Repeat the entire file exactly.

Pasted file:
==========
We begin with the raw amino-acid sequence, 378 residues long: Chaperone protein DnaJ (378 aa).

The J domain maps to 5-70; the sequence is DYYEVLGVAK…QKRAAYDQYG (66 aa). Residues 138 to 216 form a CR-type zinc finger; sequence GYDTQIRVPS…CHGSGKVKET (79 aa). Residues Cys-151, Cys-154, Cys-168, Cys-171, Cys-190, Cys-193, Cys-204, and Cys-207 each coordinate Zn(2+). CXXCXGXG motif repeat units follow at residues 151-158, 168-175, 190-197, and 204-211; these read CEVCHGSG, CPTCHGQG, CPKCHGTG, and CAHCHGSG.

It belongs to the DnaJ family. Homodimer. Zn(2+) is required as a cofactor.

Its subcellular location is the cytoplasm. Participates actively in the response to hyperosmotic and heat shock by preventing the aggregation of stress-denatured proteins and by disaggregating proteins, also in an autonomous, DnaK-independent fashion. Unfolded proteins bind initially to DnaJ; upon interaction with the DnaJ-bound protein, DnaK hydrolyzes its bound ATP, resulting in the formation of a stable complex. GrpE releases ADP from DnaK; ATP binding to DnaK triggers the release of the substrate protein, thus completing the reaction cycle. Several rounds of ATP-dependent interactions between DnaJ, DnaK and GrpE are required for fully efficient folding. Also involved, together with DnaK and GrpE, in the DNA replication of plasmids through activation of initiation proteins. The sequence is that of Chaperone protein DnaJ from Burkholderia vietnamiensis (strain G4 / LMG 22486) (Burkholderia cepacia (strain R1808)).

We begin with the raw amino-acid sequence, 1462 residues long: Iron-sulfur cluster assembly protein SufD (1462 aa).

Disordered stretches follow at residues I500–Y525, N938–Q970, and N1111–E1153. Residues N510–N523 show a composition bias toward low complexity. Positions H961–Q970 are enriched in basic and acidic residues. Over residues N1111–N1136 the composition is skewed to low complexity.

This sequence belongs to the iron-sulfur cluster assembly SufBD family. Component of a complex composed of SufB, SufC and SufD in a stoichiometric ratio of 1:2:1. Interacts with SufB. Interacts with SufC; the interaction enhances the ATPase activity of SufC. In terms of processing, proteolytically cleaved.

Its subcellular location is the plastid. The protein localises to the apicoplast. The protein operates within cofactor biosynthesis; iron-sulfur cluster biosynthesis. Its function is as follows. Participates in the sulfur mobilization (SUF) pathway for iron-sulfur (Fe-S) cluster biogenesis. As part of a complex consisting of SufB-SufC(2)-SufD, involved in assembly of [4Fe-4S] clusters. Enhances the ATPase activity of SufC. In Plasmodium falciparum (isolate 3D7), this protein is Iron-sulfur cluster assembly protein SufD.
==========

We begin with the raw amino-acid sequence, 378 residues long: Chaperone protein DnaJ (378 aa).

The J domain maps to 5-70; the sequence is DYYEVLGVAK…QKRAAYDQYG (66 aa). Residues 138 to 216 form a CR-type zinc finger; sequence GYDTQIRVPS…CHGSGKVKET (79 aa). Residues Cys-151, Cys-154, Cys-168, Cys-171, Cys-190, Cys-193, Cys-204, and Cys-207 each coordinate Zn(2+). CXXCXGXG motif repeat units follow at residues 151-158, 168-175, 190-197, and 204-211; these read CEVCHGSG, CPTCHGQG, CPKCHGTG, and CAHCHGSG.

It belongs to the DnaJ family. Homodimer. Zn(2+) is required as a cofactor.

Its subcellular location is the cytoplasm. Participates actively in the response to hyperosmotic and heat shock by preventing the aggregation of stress-denatured proteins and by disaggregating proteins, also in an autonomous, DnaK-independent fashion. Unfolded proteins bind initially to DnaJ; upon interaction with the DnaJ-bound protein, DnaK hydrolyzes its bound ATP, resulting in the formation of a stable complex. GrpE releases ADP from DnaK; ATP binding to DnaK triggers the release of the substrate protein, thus completing the reaction cycle. Several rounds of ATP-dependent interactions between DnaJ, DnaK and GrpE are required for fully efficient folding. Also involved, together with DnaK and GrpE, in the DNA replication of plasmids through activation of initiation proteins. The sequence is that of Chaperone protein DnaJ from Burkholderia vietnamiensis (strain G4 / LMG 22486) (Burkholderia cepacia (strain R1808)).

We begin with the raw amino-acid sequence, 1462 residues long: Iron-sulfur cluster assembly protein SufD (1462 aa).

Disordered stretches follow at residues I500–Y525, N938–Q970, and N1111–E1153. Residues N510–N523 show a composition bias toward low complexity. Positions H961–Q970 are enriched in basic and acidic residues. Over residues N1111–N1136 the composition is skewed to low complexity.

This sequence belongs to the iron-sulfur cluster assembly SufBD family. Component of a complex composed of SufB, SufC and SufD in a stoichiometric ratio of 1:2:1. Interacts with SufB. Interacts with SufC; the interaction enhances the ATPase activity of SufC. In terms of processing, proteolytically cleaved.

Its subcellular location is the plastid. The protein localises to the apicoplast. The protein operates within cofactor biosynthesis; iron-sulfur cluster biosynthesis. Its function is as follows. Participates in the sulfur mobilization (SUF) pathway for iron-sulfur (Fe-S) cluster biogenesis. As part of a complex consisting of SufB-SufC(2)-SufD, involved in assembly of [4Fe-4S] clusters. Enhances the ATPase activity of SufC. In Plasmodium falciparum (isolate 3D7), this protein is Iron-sulfur cluster assembly protein SufD.